With 24 hours to go for Prime Minister Narendra Modi’s ‘Howdy Modi’ rally in Houston, where 50,000 Indian-Americans are registered to attend, protesters with different affiliations are preparing to battle the security arrangements for Mr. Modi and U.S. President Donald Trump and take on thousands of supporters of both the leaders. With tropical storm Imelda bringing a heavy downpour and the threat of flash-floods since Thursday, Houston is expected to see more rains on Sunday.
Part of AJA
New York-based activist Sunita Vishwanath, who founded “Hindus for Human Rights,” that is part of a group called the Alliance for Justice and Accountability (AJA), says she will join the groups that will picket Houston’s iconic NRG stadium — the rally venue.
“All of us are of Indian origin and the reason we are motivated to go to Houston to protest is because as people devoted to the secular idea of India, what we see happening in our homeland that we love is worrying,” Ms. Vishwanath told The Hindu.
Several Kashmiri and Khalistani separatist groups, and a number of Pakistani-American groups have also planned to protest at the venue.
In a statement, the AJA, which includes Hindus for Human Rights, the Indian American Muslim Council and Organisation for Minorities of India led by Sikh-American Pawan Singh, said their coalition is “totally distinct from other non-Indian American protesters or those who challenge India’s territorial integrity.”
Several Kashmir and Khalistani separatist groups, and a number of Pakistani-American groups have also planned to protest at the venue. Indian Embassy officials, as well as advance security teams that have arrived in Houston, have been working round the clock to ensure that none of the protesters is able to disrupt the proceedings. Clearly, the presence of the U.S. President will ensure heightened security, and is expected to dissuade several American protesters from joining. Organisers also moved swiftly when they realised that a Pakistani promoter had reportedly funded a concert by Punjabi singer Diljit Dosanjh on September 21, so as to attract a bigger crowd of Pakistani supporters to Houston. Mr. Dosanjh subsequently cancelled his concert after a group alerted the Ministry of External Affairs.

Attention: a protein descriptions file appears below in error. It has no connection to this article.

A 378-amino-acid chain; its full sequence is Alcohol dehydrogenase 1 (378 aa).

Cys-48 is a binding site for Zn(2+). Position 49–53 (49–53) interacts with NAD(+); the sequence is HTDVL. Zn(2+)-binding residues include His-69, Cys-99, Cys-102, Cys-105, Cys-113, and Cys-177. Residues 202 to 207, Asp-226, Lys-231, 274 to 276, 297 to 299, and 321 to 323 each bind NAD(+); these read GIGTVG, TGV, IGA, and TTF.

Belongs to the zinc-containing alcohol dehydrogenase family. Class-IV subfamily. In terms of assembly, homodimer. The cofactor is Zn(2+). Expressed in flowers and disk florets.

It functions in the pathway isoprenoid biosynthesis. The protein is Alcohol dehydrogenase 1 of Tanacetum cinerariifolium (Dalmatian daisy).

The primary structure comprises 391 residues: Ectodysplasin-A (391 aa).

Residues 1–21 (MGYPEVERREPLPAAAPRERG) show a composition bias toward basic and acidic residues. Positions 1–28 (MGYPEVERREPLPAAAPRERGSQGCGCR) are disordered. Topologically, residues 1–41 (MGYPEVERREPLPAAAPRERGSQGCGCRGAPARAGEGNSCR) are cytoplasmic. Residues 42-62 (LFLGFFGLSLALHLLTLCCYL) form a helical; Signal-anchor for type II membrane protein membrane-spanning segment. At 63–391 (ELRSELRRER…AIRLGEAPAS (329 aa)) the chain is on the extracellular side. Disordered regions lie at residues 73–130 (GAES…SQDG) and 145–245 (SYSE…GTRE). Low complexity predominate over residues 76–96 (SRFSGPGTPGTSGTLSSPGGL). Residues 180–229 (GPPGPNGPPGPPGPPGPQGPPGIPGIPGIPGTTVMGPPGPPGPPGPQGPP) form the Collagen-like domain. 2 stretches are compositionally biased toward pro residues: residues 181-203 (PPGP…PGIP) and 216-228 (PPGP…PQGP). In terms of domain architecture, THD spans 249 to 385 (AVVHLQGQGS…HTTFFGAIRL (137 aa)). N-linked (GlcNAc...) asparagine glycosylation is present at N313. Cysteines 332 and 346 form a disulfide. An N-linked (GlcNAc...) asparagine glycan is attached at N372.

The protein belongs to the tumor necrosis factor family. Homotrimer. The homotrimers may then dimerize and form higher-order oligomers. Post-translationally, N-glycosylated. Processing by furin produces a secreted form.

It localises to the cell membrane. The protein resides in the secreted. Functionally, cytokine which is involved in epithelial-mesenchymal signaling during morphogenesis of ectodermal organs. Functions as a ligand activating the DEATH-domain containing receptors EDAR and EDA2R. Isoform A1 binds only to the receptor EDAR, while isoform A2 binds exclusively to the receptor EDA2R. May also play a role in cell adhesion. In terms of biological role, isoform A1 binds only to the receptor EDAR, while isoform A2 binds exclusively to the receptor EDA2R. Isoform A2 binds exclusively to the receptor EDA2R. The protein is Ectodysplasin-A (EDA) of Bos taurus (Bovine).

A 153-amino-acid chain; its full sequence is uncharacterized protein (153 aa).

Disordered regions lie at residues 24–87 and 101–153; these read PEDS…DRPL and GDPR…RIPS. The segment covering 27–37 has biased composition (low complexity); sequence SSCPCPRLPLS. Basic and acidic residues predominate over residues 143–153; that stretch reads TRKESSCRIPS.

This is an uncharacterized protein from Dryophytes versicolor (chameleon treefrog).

On Friday, diplomats dismissed concerns over what they called a “publicity stunt” by Khalistani lawyer-activist Gurpatwant Singh Pannun, who secured a summons for Mr. Modi from the South District Court of Texas over the communication shutdown in Jammu and Kashmir, saying such actions are routine.
Organising officials also pointed out that while more than 20 U.S. lawmakers have written letters of criticising the detentions, Internet shutdown and reports of excesses in Jammu and Kashmir, none of them is expected to be at the protests in Houston on Sunday.